As some of you know, I had my First Book Signing this past weekend. It was a little scary, but all and all a great experience I can’t wait to have again.
Since I wanted to “test the waters” I had pretty much a family and friend only signing, I saved money and rented out my sons playschool for a couple of hours, costing a mere donation of $30 bucks—less than half of what other venues would have charged. I bought some doughnuts, brought Mr. K—for those of you who don’t know, that’s my Keurig machine and that was about it.
Minimal props, planning and organizing, but a huge success came out of the event. I sold more than my goal of books, got over my fear of signing (biggest worry—making a spelling mistake) and got to hang out in the lime light.
So, though I am not a pro in the least, I thought I’d share a few things that I’ve learned—and will carry forward when I have my next event.
Don’t break the bank when it comes to a venue. I know, my first idea was to have a super snazzy, evening cocktail party where I’d supply drinks, appetizers and fun. But realistically that’s just not worth it. Though half the fun of having a book published is to celebrate, you really don’t want to go in the hole. What’s the point of celebrating success if all your royalties go into paying for your lavish affair? Exactly. There are lots of places available for rent all you have to do is a little research. I chose my sons playschool because I wanted it to be comfortable for both kids and adults—I have a busy 5 year old, and lots of nieces. But do what works; just remember your ultimate goal—having fun, while making a little money. Also, a bookstore is your obvious choice but since I wasn’t ready for the public, I’ll save that venue option for later.
Assemble your guest list. This has been made easy with things like Facebook invites and word of mouth. Just remember, it’s easy for people to say they will come—but don’t be disappointed or offended if they don’t. I had a confirmed guest list of well over fifty people, which sadly, due to the fact that it was the first snow free, nice day this year, a lot of people didn’t come. Don’t worry. Start off slow. I was happy that it was a small (30 people or so) event where I knew everyone. Remember time of day, and pick what works best, don’t bend over backwards trying to please others. If you are having a signing, and expect the public to come, you have to advertise. Make use of your local bulletin boards, your newspaper, even Kijiji or Craigslist. Anything you can do to get the word out, you should be doing it. Unless you are in a bookstore, you can’t expect much “walk-in” traffic, you have to entice readers to come.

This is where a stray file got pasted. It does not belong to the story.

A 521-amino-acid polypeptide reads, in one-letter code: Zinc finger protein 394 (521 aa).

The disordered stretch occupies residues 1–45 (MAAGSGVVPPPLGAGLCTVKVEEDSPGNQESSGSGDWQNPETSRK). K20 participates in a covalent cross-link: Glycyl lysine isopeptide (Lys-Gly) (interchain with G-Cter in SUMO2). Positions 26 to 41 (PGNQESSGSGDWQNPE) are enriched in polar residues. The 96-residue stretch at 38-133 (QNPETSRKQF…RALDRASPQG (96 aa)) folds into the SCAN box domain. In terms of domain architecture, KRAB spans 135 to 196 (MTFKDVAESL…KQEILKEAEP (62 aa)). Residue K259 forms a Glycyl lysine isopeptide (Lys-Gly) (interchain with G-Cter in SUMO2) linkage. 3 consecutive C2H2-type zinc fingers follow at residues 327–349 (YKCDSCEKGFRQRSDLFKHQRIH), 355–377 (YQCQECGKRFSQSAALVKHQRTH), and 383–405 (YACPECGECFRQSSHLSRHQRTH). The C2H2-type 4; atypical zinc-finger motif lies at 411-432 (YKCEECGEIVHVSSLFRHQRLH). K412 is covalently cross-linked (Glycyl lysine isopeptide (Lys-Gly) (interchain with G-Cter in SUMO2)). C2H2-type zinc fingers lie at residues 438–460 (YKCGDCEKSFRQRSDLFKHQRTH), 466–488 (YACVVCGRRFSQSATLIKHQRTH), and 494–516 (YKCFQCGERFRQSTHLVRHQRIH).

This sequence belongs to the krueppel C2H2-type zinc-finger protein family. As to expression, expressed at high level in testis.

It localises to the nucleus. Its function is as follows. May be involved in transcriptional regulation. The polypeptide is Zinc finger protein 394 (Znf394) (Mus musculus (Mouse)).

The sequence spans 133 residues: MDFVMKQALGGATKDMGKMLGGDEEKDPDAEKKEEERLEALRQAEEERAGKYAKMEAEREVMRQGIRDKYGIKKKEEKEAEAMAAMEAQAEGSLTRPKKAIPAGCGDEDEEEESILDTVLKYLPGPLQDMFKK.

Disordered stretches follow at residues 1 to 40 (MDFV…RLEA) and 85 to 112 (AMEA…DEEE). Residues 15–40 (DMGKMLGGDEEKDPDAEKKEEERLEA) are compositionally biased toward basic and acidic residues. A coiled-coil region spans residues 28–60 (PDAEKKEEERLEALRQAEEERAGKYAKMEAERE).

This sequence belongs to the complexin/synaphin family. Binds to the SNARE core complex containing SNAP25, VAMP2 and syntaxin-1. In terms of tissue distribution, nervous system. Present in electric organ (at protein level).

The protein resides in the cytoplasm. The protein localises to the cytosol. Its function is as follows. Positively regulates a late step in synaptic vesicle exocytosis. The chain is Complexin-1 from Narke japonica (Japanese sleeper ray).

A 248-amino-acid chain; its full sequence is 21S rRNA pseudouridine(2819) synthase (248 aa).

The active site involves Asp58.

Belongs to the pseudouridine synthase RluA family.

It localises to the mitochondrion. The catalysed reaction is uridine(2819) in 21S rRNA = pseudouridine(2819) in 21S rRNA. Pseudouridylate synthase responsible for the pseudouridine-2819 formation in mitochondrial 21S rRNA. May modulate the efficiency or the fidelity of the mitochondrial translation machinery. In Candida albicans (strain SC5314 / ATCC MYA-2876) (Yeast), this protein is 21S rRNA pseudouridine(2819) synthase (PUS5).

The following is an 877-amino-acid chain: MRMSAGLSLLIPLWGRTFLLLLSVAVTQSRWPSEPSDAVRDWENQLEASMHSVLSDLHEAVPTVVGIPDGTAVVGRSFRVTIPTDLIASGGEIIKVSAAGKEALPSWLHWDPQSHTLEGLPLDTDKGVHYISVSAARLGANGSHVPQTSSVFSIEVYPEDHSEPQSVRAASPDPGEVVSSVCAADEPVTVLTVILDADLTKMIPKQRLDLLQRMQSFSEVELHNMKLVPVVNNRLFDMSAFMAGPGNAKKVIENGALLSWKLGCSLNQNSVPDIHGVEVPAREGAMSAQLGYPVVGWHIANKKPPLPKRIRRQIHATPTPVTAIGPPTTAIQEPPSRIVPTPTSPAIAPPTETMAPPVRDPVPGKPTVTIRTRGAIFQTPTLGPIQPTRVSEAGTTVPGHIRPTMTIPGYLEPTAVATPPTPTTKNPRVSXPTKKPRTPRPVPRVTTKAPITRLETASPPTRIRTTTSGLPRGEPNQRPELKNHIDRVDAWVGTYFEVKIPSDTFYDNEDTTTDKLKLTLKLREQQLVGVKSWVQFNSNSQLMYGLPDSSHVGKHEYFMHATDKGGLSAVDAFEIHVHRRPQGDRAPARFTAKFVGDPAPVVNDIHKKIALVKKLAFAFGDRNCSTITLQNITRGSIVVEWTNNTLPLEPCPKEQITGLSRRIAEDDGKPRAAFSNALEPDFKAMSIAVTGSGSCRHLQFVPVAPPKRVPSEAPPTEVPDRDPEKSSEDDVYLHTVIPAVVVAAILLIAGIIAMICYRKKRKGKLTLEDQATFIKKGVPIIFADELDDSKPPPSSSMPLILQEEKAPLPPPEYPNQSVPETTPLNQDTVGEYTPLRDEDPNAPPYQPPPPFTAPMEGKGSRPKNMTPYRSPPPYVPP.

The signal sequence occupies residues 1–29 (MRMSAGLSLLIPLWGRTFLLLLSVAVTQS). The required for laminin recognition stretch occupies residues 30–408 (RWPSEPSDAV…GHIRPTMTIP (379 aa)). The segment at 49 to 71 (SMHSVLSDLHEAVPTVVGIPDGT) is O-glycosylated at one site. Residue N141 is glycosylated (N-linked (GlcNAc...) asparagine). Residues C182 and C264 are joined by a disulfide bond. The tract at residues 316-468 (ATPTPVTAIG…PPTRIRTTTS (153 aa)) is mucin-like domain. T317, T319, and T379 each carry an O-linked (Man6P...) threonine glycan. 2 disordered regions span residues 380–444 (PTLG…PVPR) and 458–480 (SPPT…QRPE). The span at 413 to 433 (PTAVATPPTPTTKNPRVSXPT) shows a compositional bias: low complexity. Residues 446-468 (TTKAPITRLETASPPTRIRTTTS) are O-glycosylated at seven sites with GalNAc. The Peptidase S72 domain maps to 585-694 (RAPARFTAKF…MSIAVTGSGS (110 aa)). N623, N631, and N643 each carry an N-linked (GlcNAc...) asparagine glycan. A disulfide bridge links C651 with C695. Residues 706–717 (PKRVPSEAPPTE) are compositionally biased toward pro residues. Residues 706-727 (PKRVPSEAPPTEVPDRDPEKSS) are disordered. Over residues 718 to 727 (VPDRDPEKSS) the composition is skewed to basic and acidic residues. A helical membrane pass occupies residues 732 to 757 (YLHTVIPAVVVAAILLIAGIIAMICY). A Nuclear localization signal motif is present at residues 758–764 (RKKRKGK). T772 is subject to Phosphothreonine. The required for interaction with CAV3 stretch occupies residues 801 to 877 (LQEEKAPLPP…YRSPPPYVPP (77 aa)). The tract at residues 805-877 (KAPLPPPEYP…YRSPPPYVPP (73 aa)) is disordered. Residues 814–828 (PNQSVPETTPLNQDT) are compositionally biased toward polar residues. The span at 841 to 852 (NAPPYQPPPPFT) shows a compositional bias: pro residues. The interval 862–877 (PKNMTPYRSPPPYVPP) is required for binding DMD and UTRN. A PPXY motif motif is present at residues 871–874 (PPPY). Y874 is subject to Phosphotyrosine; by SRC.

People love winning and eating. I had made up a gift basket I was giving away, and for every book sold, the buyer got a ballot to fill out. Believe it or not, this added to sales. A few people that didn’t have any intention of buying the book, decided to because they saw something they liked in the gift basket. It also encourages people to come. It’s the small things like prizes, free snacks and coffee. At first I thought I’d wasted my time with these small things, but the doughnuts were a hit, refreshments allowed people reason to stick around and chat, and the prize gave people the idea that even though they were spending money, they might have a chance to get something in return.
Find a pen you love! I can’t stress how important this is. I tested out numerous pens, finding one that had a nice flow, was comfortable to hold, and that didn’t scratch, tear, bubble with ink, or run dry. There is nothing worse than going to sign a book and having your pen fail you. I found the perfect pen, and bough lots. If you like sharpies or markers, those are fine, but test them out before putting them to a book, they may bleed, or seep through the paper.
Make sure you have change, business cards, and book information. If your book is an odd denomination, maybe round up or down. My book was 14.99 so I just called it 15.00, though I didn’t have to worry about the penny I did have to worry about people giving me twenties and expecting change. I started with a float, mostly five dollar bills and went from there.
There will be people who won’t buy your book, so make sure you can hand them a business card, book mark or some other small token that has your info and your novel’s info. Business cards work great, these days with online places like Vista Print, you can get great cards for a great price. One side can be about your book, and where to buy, showcasing your cover, and the other side can be about you, the author, and your email, and website info. It’s a personal choice, but I left my phone number off. Since the card would be going to potential readers, I didn’t want them to have the ability to call me but I made sure there was room to write the number in case I wanted to make it known.
Having fun is the most important thing. Trust me, your first signing whether it’s with friends and family or at a bookstore, might fizzle. You might not sell a single book. But as long as you are having a good time, handing out your information and chatting up potential readers it will all be worth it in the end. Money is tight right now with just about everyone, so they may not have the extra funds that second to buy a book, but if you leave a lasting impression you might have made a sale for down the road.